Amy Rieser Named UW’s Outstanding Graduating Woman
Amy Rieser of Jackson, who will graduate with a B.S. degree in sociology and environment and natural resources, received the Rosemarie Martha Spitaleri Award as the University of Wyoming's outstanding graduating woman.
The award, established in 1964, recognizes Rieser for exhibiting the finest leadership, academic integrity and citizenship qualities. She also is in the UW Honors Program, has a minor in statistics and carries a 3.78 GPA. She is a member of National Society of Collegiate Scholars and Alpha Kappa Delta, the international sociology honor society.
Seth Mathern, a physiology and Spanish senior from Riverton, received the Tobin Memorial Award as the outstanding graduating man.
Rieser arrived at UW as a transfer/non-traditional student. After taking a year to establish herself intellectually and academically at the university level, she attended the Brooks Institute of Film and Photography in Ventura, Calif., from 2004-2006, majoring in film studies.
She then began a personal journey to become involved in social issues both on the UW campus and the community, devoting herself to a large number of service organizations and activities.
Rieser began with an AmeriCorp position on the ACRES student farm. As a volunteer coordinator for the farm, she worked with the community, various schools, UW classes and student organizations. She then joined The Good Mule Project that empowers students through training, support and the inspiration needed to initiate acts of social and environmental good.
Rieser also became involved in student government and was an Associated Students of UW senator, representing the College of Arts and Sciences, serving on the student sustainability council. She was in the McNair Scholars program that encourages underrepresented and first-generation college students to seek higher education.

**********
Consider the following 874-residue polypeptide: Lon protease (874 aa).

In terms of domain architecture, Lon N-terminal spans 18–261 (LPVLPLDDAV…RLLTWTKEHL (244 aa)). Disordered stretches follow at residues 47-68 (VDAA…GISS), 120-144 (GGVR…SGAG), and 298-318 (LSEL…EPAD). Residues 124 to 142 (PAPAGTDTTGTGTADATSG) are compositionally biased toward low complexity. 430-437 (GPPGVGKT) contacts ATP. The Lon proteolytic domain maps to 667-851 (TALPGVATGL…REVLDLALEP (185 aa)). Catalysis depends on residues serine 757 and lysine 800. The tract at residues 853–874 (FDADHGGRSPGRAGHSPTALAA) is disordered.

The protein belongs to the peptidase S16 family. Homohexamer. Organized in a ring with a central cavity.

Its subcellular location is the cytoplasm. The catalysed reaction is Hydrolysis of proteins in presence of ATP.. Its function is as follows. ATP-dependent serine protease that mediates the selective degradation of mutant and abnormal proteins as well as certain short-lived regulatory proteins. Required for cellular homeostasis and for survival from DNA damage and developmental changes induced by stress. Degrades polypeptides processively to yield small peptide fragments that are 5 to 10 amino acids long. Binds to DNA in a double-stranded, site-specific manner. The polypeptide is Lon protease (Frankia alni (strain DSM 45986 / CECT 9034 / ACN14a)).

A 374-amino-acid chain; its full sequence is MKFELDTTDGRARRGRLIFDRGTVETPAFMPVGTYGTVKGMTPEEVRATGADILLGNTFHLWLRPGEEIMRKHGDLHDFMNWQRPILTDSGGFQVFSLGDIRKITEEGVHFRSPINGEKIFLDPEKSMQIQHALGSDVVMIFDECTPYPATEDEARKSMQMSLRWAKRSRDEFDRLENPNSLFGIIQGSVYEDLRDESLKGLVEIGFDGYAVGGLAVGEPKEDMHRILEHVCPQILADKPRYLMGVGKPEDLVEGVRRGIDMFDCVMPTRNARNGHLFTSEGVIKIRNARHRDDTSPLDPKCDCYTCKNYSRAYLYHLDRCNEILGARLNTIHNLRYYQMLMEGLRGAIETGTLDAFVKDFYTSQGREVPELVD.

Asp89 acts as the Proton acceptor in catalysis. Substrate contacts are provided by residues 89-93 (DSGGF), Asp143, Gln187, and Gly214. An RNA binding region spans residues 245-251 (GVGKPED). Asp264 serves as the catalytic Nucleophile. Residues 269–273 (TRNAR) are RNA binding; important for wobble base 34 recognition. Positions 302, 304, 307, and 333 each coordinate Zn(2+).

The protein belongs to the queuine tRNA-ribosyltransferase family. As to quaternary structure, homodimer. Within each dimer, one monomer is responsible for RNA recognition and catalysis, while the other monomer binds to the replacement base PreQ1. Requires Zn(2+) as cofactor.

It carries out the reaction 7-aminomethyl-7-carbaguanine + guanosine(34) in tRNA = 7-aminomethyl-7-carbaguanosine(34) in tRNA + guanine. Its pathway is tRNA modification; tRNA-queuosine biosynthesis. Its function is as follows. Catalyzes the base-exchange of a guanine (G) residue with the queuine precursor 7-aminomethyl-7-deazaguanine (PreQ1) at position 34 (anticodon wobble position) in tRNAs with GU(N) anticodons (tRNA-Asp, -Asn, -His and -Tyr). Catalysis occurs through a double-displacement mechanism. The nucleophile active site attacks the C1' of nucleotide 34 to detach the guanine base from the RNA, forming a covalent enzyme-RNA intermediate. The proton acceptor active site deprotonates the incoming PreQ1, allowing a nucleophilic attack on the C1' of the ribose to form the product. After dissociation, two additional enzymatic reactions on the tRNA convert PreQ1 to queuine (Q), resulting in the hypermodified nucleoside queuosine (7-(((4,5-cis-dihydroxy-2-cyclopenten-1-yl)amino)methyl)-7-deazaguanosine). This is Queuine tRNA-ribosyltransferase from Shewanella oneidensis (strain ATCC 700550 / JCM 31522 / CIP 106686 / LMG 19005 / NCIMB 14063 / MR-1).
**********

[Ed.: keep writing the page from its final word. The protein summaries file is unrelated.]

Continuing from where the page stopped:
"As a student interested in continuing my education to the Ph.D. level, I incorporated research into my student career both inside and outside of the classroom," she says. She continued the research the following summer with an EPSCoR (Experimental Program to Stimulate Competitive Research) Fellowship grant.
Rieser is committed to working with non-profits on environmental and social justice issues.
"I believe my time on the UW campus created and refined the tools in which to continue my passion of change into other areas of the world," Rieser says.
A professor notes Rieser's well-rounded educational background for her succeed.
"Amy has exhibited precisely the qualities needed to succeed in her pursuit of her degree -- a high level of motivation, self-discipline, persistence, a high energy level and well-developed work ethic, a keen analytical mind, good organizational skills and a robust intellectual curiosity," says Richard Machalek, sociology professor.
Statistics Professor Stephen Bieber cited Rieser's leadership in his class. Working on a class project as the only undergraduate among three graduate students, Bieber says Rieser quickly became the group's leader.
"Amy was fearless in class. She was always willing to share her work, her feelings, her intuition and speak her mind in a most respectful and professional manner," Bieber says. "I have interacted with hundreds, if not thousands, of students over my academic career. As I consider Amy's future post-graduation, it seems that the world is wide open to her. She has all of the skills necessary for success in any academic career or job."